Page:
The intersection of technology and leadership

What do you have more of? (Part 2)

My last post triggered a few comments, with having a common goal for a team to rally around somehow also implied groupthink, and thus, Wisdom of the Crowds is a better alternative. I want to clarify a few things:

The point of the original post?
Organisations where I’ve seen them have successful delivery, they also had, what I would consider, true teams. People working together towards a common goal. I’ve also observed many other organisations struggling to deliver, and often, because of multi-project context switching, they had what I would describe as “groups of people” instead of a true team.

Not all teams have groupthink
When I think back to great teams I’ve worked on, the individuals complement each other strengths and, at least in my experience, respond better to unplanned events. Talking about the “taboo” topics is fine because everyone is already comfortable working with each other. I compare this experience to what I see around committees, newly formed teams, or even teams that remain unbalanced (due to a particularly strong member or something) where other participants are too polite, or don’t want to cause a commotion even though it may be the right thing to do.

Understandably, when Felix saw my diagram, he (rightly) feared groupthink. In my experience, I feel it is symptom of poor performing teams, and is more likely to happen with “groups of people” (think of all those traditional project managers who make a decision for the team!). I do acknowledge it can still happen in a high performing team.

I believe the trick to making this work is having a leader in the team that ensures that conflict is handled in a safe environment, not simply quashed, silenced or bullied away as these eventually lead to group think.

Wisdom of the crowds don’t necessarily mean all crowds are wise
When I see many groups of people, I don’t automatically see a lot of wisdom. It takes another step before you can benefit from wisdom of the crowds. Often it means asking the right question, the right amount of diversity, and a lot of independence to actually benefit from it. I see the right question the same as having the right goal shared amongst people. It doesn’t necessarily mean everyone is doing exactly the same thing to get there, it just means that everyone is pointing in the right direction.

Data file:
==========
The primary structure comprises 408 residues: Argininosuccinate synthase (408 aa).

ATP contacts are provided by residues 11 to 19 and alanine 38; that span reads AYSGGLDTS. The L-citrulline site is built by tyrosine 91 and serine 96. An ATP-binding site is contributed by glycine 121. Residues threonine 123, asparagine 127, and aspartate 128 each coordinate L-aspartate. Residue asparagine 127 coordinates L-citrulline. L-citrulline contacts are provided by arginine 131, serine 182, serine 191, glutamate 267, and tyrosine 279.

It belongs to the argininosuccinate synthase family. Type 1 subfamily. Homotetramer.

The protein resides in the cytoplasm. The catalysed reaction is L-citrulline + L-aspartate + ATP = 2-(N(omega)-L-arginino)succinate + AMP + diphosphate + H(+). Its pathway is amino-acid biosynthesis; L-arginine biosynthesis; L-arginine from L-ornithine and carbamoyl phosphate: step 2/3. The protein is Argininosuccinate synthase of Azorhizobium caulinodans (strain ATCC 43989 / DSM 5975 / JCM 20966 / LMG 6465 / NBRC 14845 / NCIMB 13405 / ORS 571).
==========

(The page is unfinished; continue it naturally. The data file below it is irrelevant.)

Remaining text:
Not all crowds are wise

An example: Brainstorming using sticky notes is one way that I’ve worked in that avoids groupthink and tries to harness the wisdom of crowds. In my last team, we used it to come up with different solutions to tackle a key design problem (note the shared goal!) We each wrote ideas down independently on sticky notes before presenting them to each other. We even spent some time investigating and proving out a number of solutions to gather some hard data about the pros and cons. What made it work was that we all understood what it was we were all trying to get to (the shared goal), not necessarily how we get there. I felt that this was an example of a real team, a situation where everyone was comfortable disagreeing with each other, and openly discussing each option. It certainly didn’t feel like a committee or a random collection of people. I can only imagine what the outcome would be if we did though.

Once again, your comments welcome.


  1. The Sloth

    That’s a great clarification. Team as a group of people thinking in one direction as opposed to the group where everybody has different things in mind.

  2. The Sloth

    Just couldn’t resist and pick on a minor discrepancy. If you round up all group thinking illustrations, then you notice that the first one (when eveybody thinks Triangle) will illustrates a team which will miss a target – as the customer had a fancy 3D-Square in mind. In this case the second team (which resulted in a Polygonosaurus) is closer to meeting the expectations – obviously they delivered much more features than it was needed but they basicaly covered what the customer wanted.
    Said that, I see the discrepancy as minor, because both teams may be considered unsucsessful (if, by Martin Fowler, we can define success). The first one delivered crippled product but second one likely went over budget (time and/or money). And it is up to you, the team visionary, decide the faith of both approaches 🙂

  3. Patrick

    Ha. Well I’m glad you understand what the intent of the post was. Re: discrepency (my intent was not to demonstrate the same group in relation to the first set of diagrams, just demonstrate the dangers of different visions). Thanks though.

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